Racism and Representation
Anti-Asian racism and violence seemed to spike during the pandemic. But Diane Fujino, a professor of Asian American studies, notes this racism is nothing new; the Chinese Exclusion Act of 1882 and the incarceration of Japanese Americans in World War II are merely the most visible manifestations of physical and structural racism Asians have faced since their arrival to this country. Asian American activism, however, is “conspicuously invisible,” Fujino writes in “Contemporary Asian American Activism: Building Movements for Liberation” (University of Washington Press, 2022). Co-edited with UC Davis professor Robyn Magalit Rodriguez ’96, a UCSB alumna, the book counters the trope of the “model minority,” highlighting current Asian American activism and centering on the question of how to create change.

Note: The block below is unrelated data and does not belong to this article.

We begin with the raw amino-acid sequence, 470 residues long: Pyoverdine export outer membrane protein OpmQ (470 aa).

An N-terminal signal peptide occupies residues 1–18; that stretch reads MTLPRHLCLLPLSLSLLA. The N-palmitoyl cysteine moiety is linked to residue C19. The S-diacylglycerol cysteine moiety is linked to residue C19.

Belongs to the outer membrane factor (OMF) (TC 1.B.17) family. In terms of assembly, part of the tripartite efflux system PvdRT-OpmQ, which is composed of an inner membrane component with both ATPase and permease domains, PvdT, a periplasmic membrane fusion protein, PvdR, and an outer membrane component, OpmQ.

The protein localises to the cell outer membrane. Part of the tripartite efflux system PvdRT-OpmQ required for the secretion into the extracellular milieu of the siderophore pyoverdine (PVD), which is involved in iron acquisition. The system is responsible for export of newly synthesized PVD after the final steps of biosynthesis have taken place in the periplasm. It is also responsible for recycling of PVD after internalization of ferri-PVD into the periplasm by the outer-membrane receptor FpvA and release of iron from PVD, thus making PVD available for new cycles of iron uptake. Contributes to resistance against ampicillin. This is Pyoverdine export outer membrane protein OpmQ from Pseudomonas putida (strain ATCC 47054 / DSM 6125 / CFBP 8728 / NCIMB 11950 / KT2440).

Born into slavery, John Wesley Gilbert became one of America’s great scholars — a classicist, a linguist, an archaeologist and an educator, a community leader and a missionary. Yet he is little known to the general public. John W.I. Lee, an associate professor of history, aims to correct that oversight with “The First Black Archaeologist: A Life of John Wesley Gilbert” (Oxford University Press, 2022). The biography meticulously traces Gilbert’s rise to national prominence in an era when African Americans often faced obstacles in obtaining even an elementary education. It also details his lifelong commitment to interracial cooperation, an important but sometimes overlooked thread of 19th century U.S. history, and opens a window to the blossoming of African American education during and after the U.S. Civil War.